Aligning RMM to suit
Considerations when aligning a rapid microbiological method to suit an end-user’s particular needs is reviewed in Chapter 2. Topics range from the drivers for rapid methods, time savings, same-day results, sample compatibility and automation, to using a qualitative method as a screening tool, validation, identification, integration with LIMS and other data management platforms, as well as false positives, false negatives and detection limits.
In Chapter 3, a close look is taken at the future of rapid and automated microbial identification systems. Here the Encyclopedia provides an overview of technologies based on the growth of microorganisms, the detection of cellular components, optical spectroscopy, nucleic acid amplification and MEMS. Included are examples outlining the utilization of biochemical and carbohydrate substrates, fatty acid analysis, MALDI-TOF and SELDI-TOF mass spectrometry, FT-IR, elastic and inelastic light scattering, ribotyping, PCR, microfluidics and microarrays.
A more detailed case study in Chapter 4 covers the use of MALDI-TOF mass spectrometry for the identification of microorganisms. Discussions on sample preparation, OQ, PQ, accuracy, precision, robustness and computer validation are also covered. In Chapter 5, another case study on microbial identification focuses on genotypic methods, amplification of DNA, automation and validation (accuracy, precision, robustness and specificity). A discussion of the new method’s ability to comply with GMP principles is covered as well.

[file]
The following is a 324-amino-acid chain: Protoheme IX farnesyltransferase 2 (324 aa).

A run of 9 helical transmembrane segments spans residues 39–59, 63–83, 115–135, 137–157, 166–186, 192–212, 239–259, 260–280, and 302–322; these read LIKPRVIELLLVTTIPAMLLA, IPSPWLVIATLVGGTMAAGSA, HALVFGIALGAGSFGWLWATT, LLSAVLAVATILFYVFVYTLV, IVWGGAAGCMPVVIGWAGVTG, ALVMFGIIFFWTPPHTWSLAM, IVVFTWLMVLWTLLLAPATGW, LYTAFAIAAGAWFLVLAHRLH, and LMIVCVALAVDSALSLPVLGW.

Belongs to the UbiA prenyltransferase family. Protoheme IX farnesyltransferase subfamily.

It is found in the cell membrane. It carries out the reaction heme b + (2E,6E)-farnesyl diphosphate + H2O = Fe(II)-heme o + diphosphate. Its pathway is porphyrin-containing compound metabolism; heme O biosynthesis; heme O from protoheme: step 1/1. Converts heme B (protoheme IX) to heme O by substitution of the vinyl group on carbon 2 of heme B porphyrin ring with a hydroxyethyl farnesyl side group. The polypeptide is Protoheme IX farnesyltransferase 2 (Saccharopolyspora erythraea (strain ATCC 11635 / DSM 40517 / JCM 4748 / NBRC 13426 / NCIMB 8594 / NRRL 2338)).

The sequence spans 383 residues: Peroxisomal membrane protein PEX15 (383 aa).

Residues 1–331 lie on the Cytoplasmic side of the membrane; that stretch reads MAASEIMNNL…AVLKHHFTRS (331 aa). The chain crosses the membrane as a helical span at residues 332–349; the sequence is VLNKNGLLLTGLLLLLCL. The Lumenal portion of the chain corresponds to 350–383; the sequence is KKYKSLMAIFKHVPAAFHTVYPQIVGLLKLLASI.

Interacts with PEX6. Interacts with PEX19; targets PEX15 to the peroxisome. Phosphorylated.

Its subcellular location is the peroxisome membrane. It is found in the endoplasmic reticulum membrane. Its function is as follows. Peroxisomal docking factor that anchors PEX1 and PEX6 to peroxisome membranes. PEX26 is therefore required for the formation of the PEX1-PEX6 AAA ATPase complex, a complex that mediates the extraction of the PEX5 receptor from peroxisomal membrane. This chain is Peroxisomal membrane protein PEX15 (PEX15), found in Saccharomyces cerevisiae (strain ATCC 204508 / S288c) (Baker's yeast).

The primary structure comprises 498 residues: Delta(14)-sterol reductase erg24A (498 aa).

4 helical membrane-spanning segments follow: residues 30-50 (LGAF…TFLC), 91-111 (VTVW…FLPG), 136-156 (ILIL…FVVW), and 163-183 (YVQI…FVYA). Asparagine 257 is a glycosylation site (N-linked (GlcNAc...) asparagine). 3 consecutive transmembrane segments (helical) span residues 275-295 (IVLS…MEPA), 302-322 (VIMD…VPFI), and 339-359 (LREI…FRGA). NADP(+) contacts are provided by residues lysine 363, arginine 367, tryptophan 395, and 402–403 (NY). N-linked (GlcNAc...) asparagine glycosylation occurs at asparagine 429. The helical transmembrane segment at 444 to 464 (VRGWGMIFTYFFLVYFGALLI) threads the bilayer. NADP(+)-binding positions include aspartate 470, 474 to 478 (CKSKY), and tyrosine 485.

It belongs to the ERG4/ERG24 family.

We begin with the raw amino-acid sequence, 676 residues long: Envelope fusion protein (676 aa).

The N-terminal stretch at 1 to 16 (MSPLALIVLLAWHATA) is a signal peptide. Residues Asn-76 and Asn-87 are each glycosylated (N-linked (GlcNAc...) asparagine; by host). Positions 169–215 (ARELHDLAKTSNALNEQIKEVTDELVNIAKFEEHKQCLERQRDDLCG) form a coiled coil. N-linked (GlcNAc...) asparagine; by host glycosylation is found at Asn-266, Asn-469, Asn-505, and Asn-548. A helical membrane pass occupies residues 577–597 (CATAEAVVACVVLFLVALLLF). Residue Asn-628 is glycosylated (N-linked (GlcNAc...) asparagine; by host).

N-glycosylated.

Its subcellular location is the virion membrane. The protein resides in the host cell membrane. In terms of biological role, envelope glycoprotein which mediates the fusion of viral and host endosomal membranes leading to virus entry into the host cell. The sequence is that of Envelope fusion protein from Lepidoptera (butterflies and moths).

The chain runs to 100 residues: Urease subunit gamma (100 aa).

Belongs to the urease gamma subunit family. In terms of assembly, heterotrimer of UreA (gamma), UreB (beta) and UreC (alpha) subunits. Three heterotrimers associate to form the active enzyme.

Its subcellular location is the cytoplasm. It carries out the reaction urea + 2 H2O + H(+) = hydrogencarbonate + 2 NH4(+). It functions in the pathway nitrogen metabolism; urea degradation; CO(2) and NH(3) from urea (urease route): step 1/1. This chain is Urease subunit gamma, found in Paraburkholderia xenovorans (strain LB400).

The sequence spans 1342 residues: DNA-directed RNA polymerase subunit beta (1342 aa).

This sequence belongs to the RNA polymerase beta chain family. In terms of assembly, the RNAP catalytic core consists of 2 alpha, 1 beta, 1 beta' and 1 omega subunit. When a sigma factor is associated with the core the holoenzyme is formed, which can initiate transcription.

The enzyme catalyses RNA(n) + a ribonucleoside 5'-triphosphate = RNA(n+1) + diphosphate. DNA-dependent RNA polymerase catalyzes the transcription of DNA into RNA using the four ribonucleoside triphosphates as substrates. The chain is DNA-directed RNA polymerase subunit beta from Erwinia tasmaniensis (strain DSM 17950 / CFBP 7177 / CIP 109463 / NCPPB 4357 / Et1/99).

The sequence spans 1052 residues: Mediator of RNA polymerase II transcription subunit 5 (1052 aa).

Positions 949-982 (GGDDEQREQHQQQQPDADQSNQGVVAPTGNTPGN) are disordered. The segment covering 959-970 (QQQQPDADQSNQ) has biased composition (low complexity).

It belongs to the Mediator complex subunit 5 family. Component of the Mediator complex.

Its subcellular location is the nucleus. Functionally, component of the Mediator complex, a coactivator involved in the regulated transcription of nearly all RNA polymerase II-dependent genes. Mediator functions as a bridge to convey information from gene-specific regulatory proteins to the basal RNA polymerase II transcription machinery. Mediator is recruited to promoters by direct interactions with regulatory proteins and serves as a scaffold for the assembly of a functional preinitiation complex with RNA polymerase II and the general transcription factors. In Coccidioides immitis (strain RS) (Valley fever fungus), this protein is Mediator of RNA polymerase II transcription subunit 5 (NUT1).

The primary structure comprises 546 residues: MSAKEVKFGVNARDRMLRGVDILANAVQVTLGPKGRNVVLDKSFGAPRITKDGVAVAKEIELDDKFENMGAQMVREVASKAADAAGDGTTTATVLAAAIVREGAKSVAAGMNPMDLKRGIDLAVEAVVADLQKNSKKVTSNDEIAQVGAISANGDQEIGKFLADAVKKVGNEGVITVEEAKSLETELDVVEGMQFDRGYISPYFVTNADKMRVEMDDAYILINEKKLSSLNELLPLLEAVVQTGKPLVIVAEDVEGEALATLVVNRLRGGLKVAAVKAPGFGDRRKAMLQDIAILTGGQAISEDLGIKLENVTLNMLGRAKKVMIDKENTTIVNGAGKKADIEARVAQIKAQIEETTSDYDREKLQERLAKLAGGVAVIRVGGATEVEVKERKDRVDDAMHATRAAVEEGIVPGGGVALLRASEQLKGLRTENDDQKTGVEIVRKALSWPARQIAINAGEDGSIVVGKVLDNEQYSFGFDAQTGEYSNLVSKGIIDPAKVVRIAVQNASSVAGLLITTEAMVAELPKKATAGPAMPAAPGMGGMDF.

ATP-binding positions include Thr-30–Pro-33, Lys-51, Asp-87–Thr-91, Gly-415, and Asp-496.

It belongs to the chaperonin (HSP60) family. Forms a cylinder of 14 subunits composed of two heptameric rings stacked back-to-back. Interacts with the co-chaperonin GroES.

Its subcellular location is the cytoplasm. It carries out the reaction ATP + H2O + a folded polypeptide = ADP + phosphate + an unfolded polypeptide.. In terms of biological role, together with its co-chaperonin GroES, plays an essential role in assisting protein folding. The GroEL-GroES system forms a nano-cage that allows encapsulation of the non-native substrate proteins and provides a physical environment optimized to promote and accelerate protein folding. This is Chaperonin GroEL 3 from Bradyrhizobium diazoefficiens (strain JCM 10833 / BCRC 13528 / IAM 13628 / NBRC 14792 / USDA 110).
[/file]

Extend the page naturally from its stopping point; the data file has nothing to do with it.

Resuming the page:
A review of workflow/applications for a rapid growth-based microbial identification system are reviewed by its supplier in Chapter 6. The chapter’s contributor also provides validation considerations, as well as an overview of enhancements to the supplier’s existing technology.
New growth-based method
A case study of a new growth-based rapid microbiological method that detects the presence of specific organisms and provides an estimation of viable cell count is provided in Chapter 7. The chapter thoroughly covers sample preparation, assay workflow, and the method’s applicability to a wide-range of microorganisms. Additionally, data from a validation case study, inclusivity and exclusivity testing, and a comparison to USP <61> for aerobic counts, yeast and mold, and Gram-negative bile tolerant microorganisms also provide readers valuable insight into the viability and efficacy of this new method.
An evaluation of a relatively new growth-based rapid method that utilizes a membrane filtration workflow coupled with a viability staining technique is featured in a revealing end-user case study in Chapter 8. The chapter’s author provides a review of the technology and evaluates the method’s results. This is followed by a discussion of the system’s applicability when it comes to monitoring mammalian cell cultures, as well as additional benefits the method can offer to biopharmaceutical processors.